Operational Me262 A-1a  W.Nr 110926 of III./EJG 2 . Lechfeld 1945

 

qbNJRY.png

 

Totally agree. 

Look forward to posting my 262 build in the summer!

 

 

 

 

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16 hours ago, Jennings Heilig said:

 

No, that’s not what I said. But there is a difference between a brand new airplane and a decades old airplane that’s been restored.

 

 

I have no intention to argue. I mentioned unrestored 262s. Get the Eagle Editions book, you won't regret it. If you have it, look at the photos.

Radu

 

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16 hours ago, Mebo said:

Hello

 

The rivets on the Me262 seems to be the can of worms that come up every time the models of the 262 is discussed.

I would like to drop my 2 cents on the subject.


The 262 is one of my favorite subjects and i have quite a bit of reference material on it.


My gut feeling so far :


There was no doubt a lot of putty put on the 262 before paint, but it did not cover all the rivets.

The more pics i study the more i get the feeling putty was primarily used on the panel joints and secondarily on leading edge rivets (both wings and fuselage).

 

Also there is a wide range of the quality of the putty work.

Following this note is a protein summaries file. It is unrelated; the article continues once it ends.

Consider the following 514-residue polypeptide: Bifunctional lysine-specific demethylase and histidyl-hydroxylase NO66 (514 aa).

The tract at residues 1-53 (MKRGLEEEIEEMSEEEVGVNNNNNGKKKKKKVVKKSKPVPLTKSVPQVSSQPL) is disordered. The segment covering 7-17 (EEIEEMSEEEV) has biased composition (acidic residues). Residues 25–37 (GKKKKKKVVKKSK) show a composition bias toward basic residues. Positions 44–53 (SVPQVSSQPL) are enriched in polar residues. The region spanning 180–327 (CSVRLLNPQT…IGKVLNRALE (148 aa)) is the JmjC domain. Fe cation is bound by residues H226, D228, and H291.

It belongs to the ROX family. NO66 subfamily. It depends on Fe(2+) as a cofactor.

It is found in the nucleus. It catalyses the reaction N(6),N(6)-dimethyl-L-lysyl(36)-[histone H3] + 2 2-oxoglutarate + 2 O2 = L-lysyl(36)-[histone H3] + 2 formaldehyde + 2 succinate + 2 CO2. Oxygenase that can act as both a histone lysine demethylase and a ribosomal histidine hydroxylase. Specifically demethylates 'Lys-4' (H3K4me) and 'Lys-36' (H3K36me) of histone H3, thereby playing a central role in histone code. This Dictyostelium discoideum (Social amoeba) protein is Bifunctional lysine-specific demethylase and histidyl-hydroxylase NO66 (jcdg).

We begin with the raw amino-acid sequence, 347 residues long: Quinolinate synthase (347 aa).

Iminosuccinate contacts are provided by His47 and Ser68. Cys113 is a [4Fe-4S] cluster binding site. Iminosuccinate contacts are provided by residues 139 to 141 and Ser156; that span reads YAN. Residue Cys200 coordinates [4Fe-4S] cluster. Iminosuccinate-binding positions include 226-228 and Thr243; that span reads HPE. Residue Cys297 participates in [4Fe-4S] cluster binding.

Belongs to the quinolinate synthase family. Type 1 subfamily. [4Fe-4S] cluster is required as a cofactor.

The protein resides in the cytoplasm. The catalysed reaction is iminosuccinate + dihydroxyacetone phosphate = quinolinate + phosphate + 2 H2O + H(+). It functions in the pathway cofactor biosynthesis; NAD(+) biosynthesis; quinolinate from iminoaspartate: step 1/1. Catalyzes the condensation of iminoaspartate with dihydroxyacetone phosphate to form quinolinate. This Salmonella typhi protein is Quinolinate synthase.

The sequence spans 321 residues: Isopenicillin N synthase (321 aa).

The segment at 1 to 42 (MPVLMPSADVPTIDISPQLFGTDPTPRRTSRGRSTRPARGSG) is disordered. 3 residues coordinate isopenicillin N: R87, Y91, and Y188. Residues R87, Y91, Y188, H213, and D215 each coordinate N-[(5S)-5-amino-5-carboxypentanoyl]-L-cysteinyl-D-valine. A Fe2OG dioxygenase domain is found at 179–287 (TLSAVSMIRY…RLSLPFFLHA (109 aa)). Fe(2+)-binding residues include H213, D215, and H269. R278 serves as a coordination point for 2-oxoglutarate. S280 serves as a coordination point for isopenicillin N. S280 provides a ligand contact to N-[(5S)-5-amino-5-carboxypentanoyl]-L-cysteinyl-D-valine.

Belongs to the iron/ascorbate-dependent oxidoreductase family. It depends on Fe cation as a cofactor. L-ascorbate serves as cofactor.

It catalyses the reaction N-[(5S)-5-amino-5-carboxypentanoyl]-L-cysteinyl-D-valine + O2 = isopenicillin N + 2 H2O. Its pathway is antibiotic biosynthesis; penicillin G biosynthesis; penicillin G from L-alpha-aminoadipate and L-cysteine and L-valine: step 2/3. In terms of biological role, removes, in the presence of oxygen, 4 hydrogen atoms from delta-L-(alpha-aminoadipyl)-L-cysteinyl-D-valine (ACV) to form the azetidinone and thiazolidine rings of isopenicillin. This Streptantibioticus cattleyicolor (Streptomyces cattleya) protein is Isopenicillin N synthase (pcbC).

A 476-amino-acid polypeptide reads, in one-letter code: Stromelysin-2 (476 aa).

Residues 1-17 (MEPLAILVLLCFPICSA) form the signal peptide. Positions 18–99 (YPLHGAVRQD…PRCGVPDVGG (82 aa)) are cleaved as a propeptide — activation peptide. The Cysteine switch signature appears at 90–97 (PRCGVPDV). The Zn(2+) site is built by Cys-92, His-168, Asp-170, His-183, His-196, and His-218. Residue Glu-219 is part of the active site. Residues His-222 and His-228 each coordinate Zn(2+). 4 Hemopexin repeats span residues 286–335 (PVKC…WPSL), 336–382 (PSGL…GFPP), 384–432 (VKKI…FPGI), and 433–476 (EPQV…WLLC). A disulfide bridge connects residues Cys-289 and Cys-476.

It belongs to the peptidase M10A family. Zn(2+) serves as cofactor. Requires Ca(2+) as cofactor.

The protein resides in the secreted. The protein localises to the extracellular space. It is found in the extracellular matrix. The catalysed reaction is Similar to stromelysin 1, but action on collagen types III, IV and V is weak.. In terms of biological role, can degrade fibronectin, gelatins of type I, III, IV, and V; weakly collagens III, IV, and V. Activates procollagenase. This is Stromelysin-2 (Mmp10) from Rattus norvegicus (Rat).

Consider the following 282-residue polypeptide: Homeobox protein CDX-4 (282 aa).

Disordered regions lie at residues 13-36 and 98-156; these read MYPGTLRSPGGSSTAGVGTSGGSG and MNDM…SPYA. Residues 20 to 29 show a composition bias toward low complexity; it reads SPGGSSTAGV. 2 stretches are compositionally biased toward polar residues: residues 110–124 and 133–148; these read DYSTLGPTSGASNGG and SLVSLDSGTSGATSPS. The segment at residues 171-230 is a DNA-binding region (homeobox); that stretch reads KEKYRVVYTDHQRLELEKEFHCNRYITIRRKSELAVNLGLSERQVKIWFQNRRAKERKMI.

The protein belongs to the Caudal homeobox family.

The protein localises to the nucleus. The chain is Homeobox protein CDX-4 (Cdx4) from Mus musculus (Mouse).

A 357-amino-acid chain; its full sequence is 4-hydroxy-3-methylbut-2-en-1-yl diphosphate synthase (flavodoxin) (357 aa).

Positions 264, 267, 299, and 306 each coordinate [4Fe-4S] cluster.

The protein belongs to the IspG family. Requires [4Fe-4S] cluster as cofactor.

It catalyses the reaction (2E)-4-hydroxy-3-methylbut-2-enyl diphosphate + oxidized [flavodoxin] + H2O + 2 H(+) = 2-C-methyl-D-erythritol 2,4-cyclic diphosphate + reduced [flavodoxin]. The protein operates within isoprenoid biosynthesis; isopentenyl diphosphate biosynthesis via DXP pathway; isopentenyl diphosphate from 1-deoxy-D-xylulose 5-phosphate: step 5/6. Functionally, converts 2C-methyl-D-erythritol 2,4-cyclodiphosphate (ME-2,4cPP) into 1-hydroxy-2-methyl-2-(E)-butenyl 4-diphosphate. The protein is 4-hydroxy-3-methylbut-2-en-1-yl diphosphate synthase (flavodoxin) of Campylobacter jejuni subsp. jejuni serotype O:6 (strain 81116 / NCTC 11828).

Please remember the desperate conditions of the production facilities in the closing days of the war in Europe.

Parts for the 262 was produced at a myriad of subcontractors by unskilled labor (forced labor/slaves).

Final assembly took place under far from ideal locations . Sometimes final assembly line was concealed in the forest under open sky.

 

Despite the strict specifications of the RLM the final products varied very much in the terms of quality and surface finish.

 

My conclusion:

 

Have fun modelling. If you like rivets please add some to the 262 especially on the rear fuselage and rear of the wings. :-)

 

 

Cheers

 

Mikkel

 

 


Operational Me262 A-1a  W.Nr 110926 of III./EJG 2 . Lechfeld 1945

 

qbNJRY.png

 

 

 

 

 

Great post!

 

That is such a great photo.  Wish it was in color...  and I don't mean colorized after the fact.  There's so many blotches, blots, and scuffs...  it looks like it's been in service for a long time...

Edited by Gazzas

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1 hour ago, Gazzas said:

 

That is such a great photo.  Wish it was in color...  and I don't mean colorized after the fact.  There's so many blotches, blots, and scuffs...  it looks like it's been in service for a long time...

 

I wish too.

 

It is so unfortunate the later in the war the worse the quality of the pictures.

 

There is many good pictures that show the rivets and putty work on the prototypes and first batch of production machines. But not many that show the

operational machines in so great detail.

 

Cheers

 

Mikkel

Edited by Mebo

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18 hours ago, Gazzas said:

Great post!